Renters have few rights in Arkansas

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WEST MEMPHIS, Ark.  -- Crime, unsanitary conditions, and even bed bugs have several MidSouth residents fed up with the living conditions at their apartment complex.

The On Your Side Investigators discovered their complaints represent a pattern of problems in Arkansas regarding renters' rights.

Jason Auer of Legal Aid of Arkansas talked with the On Your Side Investigators about a West Memphis apartment complex where tenants say the place was infested with bed bugs.

"Tenants are basically afraid to go to bed at night," Auer said.

"I'd wake up and I'd be itching," one resident told WREG.

Auer said, "It's very tough to get a good night's sleep when you know that when you turn the lights out there are icky little creatures that are going to come out and feed upon you."

Auer says those are the kind of complaints his office repeatedly got about the Westwood Apartments on Avalon.

"It's pretty uncontroversial at this point there's a bed bug infestation there," he said.

"Something was biting me and I called to the office and asked them could they send someone out here," one tenant said.

She says her problems with bed bugs started in 2013.  The issue now is that she's still stuck with a pest control bill for more than $1,700.

"I was like, I can't believe they trying to make me pay this," the Westwood resident said.

Health experts say it's typically difficult to pinpoint the origin of bed bugs. However, the tenant WREG spoke with says she knows she wasn't alone.

"The whole building over there, y'all treated that whole building and didn't nobody have to pay," the woman, who also claims management never informed her about the costs in advance, said.

She also says she saw mattresses and furniture tossed out with the words "bed bugs" spray painted on them.

"They had stuff all on the side of the road, that people, that had bed bugs," she said.

The On Your Side Investigators obtained a copy of another resident's pest control contract. The price tag for bed bug treatment was more than $800.

Auer said, "They're low-income tenants, they're on fixed incomes, they don't have the financial means to pay for this treatment."

WREG visited the office at Westwood Apartments.  A woman who identified herself as a new property manager says she wasn't aware of any complaints about bed bugs or subsequent bills.

An executive for the company that previously managed the property admitted there were several tenants who had problems with bed bugs, even as late as 2014, but said, "Only those residents who caused the infestation were charged."

According to Auer, though, the bed bug issue at Westwood represents a bigger problem in Arkansas, which is that renters have very few rights.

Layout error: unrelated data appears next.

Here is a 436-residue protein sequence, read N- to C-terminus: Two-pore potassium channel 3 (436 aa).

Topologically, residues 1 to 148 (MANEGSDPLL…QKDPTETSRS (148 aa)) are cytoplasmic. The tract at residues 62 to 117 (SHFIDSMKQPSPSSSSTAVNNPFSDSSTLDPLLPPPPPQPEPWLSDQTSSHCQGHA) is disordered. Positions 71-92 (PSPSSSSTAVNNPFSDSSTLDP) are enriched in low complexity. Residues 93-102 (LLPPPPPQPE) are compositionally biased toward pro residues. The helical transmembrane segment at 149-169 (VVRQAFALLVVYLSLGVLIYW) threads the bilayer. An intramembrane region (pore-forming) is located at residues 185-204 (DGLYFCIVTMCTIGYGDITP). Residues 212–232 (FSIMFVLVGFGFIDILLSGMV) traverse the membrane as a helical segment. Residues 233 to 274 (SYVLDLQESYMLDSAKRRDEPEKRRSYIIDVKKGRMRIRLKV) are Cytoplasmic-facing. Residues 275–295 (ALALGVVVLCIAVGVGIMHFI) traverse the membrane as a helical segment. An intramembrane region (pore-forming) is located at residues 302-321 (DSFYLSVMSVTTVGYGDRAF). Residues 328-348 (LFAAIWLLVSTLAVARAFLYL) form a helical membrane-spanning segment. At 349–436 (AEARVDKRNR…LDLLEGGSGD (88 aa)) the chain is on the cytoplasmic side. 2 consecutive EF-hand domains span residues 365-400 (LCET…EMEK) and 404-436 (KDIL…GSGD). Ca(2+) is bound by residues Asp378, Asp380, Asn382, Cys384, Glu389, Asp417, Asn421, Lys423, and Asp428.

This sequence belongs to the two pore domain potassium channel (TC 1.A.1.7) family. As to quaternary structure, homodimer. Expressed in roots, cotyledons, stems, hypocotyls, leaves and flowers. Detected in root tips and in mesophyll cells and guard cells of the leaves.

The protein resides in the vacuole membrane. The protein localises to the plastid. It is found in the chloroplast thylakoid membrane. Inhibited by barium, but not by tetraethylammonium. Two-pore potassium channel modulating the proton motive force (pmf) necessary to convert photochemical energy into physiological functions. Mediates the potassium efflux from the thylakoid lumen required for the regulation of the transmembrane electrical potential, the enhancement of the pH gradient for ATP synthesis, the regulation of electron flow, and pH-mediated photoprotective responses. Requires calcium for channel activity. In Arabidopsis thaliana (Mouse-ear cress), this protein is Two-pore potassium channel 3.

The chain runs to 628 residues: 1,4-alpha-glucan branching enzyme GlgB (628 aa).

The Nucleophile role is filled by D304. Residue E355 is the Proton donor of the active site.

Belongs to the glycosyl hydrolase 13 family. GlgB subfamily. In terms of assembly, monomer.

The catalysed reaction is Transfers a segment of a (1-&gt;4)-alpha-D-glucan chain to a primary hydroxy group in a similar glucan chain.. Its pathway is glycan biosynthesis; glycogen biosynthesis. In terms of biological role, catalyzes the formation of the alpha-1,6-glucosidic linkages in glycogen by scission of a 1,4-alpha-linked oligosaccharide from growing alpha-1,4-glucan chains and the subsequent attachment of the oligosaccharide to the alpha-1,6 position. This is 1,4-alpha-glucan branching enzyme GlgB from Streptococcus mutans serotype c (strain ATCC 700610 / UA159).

"Arkansas is the only state in the nation that does not have a warranty of habitability," Auer said.

That means Arkansans don't have basic rights related to safe and sanitary living conditions, nor are landlords obligated to fix repairs.

Arkansas is also the only state where tenants can get thrown in jail for not paying rent.

Representative Greg Leding of Fayetteville plans to introduce legislation this session to address the issue of that implied warranty of habitability.

"You hear from tenants who are concerned about the conditions where they're living, and a lot of times you're talking about working families who are focused on their jobs and their kids," he said about the complaints his office gets.

He says the bill would put measures in place that good landlords are already using.

"Just making sure that the premises are safe, that tenants have the landlord's basic contact information, that tenants are aware of who the landlord uses to maintain the premises," Leding said.

Similar legislation never got off the ground or run through committee two years ago.

Rep. Leding says there's already bi-partisan support. He also told WREG lawmakers have gotten input from landlords and realtors.

At this point, Auer says he's just hoping Westwood will do right by its tenants.

"We'd like to see the complex implement a real plan for addressing bed bugs that's not going to fall on the tenant's lap in terms of paying for it," he said.

The tenant told WREG, "I just hope they can resolve this and get if fixed because they're just constantly sending me bills."

After WREG'S interviews and getting a letter from Legal Aid, the previous property management company agreed to drop those fees the tenants were charged for bed bug removal.

While Leding's bill would only address the implied warranty of habitability, there could also be changes to the law that allows landlords to have tenants thrown in jail for not paying rent.

A Pulaski County judge recently threw out a case, calling the statute unconstitutional.